The event takes place on September 22 at the Piano Works West End in London.

Many of our clinicians, board members and office staff will be attending. It’s a ticketed-event and proceeds will go towards funding of a free counselling service which is offered to anyone in the arts via free Skype and telephone sessions.

Healthy Performance Training Series

August 27th, 2019

BAPAM is proud to announce the start of a series of training sessions for performers to keep them healthy and able to sustain a performing arts career.

The sessions kick off in Belfast at the Oh Yeah Music Centre this September, with more planned in cities across the UK including Glasgow, Leeds, Birmingham, London and Cardiff.

The introductory sessions will be led by experts and aims to empower those within the performing arts industry to look after their health.

The session focuses on evidence-based practical skills and draws from research findings, performance experience, and proven clinical pathways.

For more information on each session and who’ll be leading them and how to book click on this link Healthy performance training series

BAPAM flying the flag stateside at PAMA 2019

July 30th, 2019

This report gives a small flavour of some of the highlights of a packed conference programme with content covering all forms of the arts and many of the conditions that performing artists suffer from. It was a wonderful opportunity to hear from experts across the world, including Australia, Austria, Canada, Denmark, Germany, Spain, UK and USA who are researching and implementing best practice in performing arts health.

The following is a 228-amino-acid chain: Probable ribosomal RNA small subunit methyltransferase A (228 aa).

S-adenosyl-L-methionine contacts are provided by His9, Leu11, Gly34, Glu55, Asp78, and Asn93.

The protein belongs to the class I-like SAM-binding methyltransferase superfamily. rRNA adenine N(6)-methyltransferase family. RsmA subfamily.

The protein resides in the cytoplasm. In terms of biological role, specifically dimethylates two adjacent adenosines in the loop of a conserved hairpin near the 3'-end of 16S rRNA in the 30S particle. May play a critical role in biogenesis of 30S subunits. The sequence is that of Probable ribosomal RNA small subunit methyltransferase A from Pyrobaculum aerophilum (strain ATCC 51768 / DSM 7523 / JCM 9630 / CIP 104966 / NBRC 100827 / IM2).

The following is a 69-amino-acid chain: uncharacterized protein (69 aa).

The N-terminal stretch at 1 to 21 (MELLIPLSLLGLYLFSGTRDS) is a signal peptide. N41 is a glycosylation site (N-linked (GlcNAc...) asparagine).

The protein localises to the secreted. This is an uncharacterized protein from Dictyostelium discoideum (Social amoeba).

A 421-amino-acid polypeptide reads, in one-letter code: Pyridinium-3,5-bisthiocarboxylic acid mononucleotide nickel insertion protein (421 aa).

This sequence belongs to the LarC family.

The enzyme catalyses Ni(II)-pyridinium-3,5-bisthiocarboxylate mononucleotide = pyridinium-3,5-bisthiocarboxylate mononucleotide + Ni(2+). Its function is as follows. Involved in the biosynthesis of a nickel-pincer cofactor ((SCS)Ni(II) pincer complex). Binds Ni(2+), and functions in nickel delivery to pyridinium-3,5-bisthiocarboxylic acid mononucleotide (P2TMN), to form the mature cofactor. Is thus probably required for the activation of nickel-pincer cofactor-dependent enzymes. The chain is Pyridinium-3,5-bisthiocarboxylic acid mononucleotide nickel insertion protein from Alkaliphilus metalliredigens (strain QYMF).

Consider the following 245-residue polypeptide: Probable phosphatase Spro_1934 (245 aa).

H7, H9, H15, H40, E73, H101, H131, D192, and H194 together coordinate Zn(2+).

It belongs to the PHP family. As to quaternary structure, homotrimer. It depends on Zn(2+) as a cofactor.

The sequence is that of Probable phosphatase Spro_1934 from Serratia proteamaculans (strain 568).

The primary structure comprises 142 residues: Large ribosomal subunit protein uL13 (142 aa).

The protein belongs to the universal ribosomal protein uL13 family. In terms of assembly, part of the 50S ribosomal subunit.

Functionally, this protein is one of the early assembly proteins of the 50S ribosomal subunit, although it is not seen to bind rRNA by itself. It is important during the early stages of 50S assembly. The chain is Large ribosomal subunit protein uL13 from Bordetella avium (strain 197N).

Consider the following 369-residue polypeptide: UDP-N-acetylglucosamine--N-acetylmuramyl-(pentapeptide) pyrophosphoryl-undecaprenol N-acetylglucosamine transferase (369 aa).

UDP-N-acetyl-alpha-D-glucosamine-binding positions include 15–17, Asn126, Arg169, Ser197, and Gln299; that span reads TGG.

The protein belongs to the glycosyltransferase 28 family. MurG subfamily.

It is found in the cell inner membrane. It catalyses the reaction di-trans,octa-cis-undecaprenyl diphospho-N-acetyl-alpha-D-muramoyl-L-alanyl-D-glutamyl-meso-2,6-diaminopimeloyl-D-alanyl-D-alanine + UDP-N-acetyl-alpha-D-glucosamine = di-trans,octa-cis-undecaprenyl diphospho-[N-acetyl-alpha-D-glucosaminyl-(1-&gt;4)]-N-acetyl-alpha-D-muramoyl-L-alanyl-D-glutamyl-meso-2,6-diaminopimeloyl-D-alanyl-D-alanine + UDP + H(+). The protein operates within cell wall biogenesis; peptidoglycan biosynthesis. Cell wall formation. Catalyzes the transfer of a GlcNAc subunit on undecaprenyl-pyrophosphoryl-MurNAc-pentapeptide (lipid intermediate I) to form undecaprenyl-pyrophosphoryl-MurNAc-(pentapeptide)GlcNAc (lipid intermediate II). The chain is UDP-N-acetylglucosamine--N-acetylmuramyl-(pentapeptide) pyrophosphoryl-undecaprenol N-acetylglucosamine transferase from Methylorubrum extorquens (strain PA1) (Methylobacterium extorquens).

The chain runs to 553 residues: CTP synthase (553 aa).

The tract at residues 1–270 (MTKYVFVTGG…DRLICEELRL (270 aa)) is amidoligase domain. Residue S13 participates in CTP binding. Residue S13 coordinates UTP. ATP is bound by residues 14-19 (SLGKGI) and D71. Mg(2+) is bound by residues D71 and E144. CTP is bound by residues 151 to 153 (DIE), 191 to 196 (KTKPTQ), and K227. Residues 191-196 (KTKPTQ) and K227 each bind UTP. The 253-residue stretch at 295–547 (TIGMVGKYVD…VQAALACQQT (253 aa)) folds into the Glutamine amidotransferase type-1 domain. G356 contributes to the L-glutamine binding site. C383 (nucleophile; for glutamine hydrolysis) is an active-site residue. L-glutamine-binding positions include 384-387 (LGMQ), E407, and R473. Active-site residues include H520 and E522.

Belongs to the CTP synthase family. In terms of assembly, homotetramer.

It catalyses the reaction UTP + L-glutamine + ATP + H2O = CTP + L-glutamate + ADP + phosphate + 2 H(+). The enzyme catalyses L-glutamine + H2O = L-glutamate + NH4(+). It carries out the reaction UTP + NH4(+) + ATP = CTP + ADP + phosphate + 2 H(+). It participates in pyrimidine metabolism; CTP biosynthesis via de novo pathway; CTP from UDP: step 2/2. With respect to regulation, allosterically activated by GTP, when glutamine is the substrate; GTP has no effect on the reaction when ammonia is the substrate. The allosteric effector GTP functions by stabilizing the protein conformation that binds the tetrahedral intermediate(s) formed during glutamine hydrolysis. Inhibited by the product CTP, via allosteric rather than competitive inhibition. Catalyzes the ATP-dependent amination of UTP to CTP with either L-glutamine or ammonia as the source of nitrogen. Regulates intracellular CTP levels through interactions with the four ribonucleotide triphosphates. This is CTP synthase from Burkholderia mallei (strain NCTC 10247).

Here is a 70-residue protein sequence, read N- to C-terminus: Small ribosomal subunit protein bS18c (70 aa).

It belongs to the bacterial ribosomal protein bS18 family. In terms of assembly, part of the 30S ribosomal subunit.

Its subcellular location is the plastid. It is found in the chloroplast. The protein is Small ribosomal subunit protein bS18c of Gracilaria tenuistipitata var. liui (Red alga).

Apart from the chock-full official conference programme, there were several opportunities to network and lunch-breaks provided opportunities to attend special interest meetings such as the Research Committee, and a chance to discuss the needs of PAM research with a broad range of interested and enthusiastic colleagues. A research workshop also provided food for thought on improving the quality of PAM research to ensure optimum ‘performing artist-centric’ care.  Performers experience several health problems as a result of their work, and it is our task to develop solutions that work for, and are acceptable to performers.

Dr. Victor Dzau of the National Academy of Medicine, outlined the work being undertaken to prevent clinician burnout, and made the comparison with performing artists. Both professions aim to improve the lives of the public and both suffer health problems as a result. Dr. Dzau recommended bringing together stakeholders to collaborate on solutions to support the workforce.

One fascinating area of development in the USA is new research coming out of the National Center of Complementary and Integrative Health, particularly in the application of complementary therapies to chronic pain. We heard now the opioid epidemic in the USA has resulted in opiods being the leading cause of death in under 50s. Often caused by over-prescription of painkillers, US policy makers and practitioners are seeking alternatives to manage pain. What this means is that significant randomised control trials are now being conducted which will give much better evidence on the use of complementary medicine as part of standard of care. This will be something to watch over the next few years.